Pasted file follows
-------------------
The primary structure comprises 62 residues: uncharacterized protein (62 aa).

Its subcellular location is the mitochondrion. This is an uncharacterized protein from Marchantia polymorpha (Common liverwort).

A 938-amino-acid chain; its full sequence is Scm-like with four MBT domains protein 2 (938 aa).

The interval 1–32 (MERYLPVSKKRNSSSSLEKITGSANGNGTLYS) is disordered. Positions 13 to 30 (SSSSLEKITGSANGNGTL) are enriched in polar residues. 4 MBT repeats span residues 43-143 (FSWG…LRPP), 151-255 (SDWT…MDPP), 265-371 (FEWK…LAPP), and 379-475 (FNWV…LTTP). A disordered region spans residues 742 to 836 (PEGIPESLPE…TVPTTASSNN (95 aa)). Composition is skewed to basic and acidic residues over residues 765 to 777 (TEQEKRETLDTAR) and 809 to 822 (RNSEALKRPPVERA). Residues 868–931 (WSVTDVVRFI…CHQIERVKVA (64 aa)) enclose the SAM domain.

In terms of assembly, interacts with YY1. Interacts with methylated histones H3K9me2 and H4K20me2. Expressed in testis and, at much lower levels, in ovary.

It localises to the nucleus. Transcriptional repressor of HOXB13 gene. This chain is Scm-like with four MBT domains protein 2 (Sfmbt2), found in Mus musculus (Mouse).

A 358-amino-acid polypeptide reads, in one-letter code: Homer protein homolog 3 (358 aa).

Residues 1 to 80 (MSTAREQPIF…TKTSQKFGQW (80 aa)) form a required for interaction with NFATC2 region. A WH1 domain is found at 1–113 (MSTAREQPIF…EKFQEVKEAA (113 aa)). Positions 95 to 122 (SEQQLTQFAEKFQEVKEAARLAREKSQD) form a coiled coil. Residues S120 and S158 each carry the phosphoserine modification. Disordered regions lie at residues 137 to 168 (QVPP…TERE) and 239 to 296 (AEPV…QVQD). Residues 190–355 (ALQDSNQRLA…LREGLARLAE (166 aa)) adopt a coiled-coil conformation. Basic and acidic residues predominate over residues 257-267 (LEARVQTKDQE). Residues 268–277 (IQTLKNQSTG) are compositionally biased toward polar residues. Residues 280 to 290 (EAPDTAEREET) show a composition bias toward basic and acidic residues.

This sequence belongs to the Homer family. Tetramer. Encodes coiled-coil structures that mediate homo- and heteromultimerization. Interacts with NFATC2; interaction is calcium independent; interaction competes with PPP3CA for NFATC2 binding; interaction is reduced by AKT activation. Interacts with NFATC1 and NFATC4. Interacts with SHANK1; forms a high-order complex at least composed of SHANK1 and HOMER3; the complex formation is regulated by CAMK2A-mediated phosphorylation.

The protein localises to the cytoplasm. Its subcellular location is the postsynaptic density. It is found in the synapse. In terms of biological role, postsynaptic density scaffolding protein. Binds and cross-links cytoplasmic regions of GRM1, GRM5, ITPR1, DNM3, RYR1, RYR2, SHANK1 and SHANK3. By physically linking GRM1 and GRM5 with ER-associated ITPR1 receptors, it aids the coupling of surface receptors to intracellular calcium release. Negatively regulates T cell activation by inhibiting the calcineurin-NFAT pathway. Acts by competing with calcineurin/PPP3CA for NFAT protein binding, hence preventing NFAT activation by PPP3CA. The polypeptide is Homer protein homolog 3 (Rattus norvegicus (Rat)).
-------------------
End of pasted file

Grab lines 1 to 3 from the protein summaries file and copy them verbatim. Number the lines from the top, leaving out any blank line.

The primary structure comprises 62 residues: uncharacterized protein (62 aa).

Its subcellular location is the mitochondrion. This is an uncharacterized protein from Marchantia polymorpha (Common liverwort).

A 938-amino-acid chain; its full sequence is Scm-like with four MBT domains protein 2 (938 aa).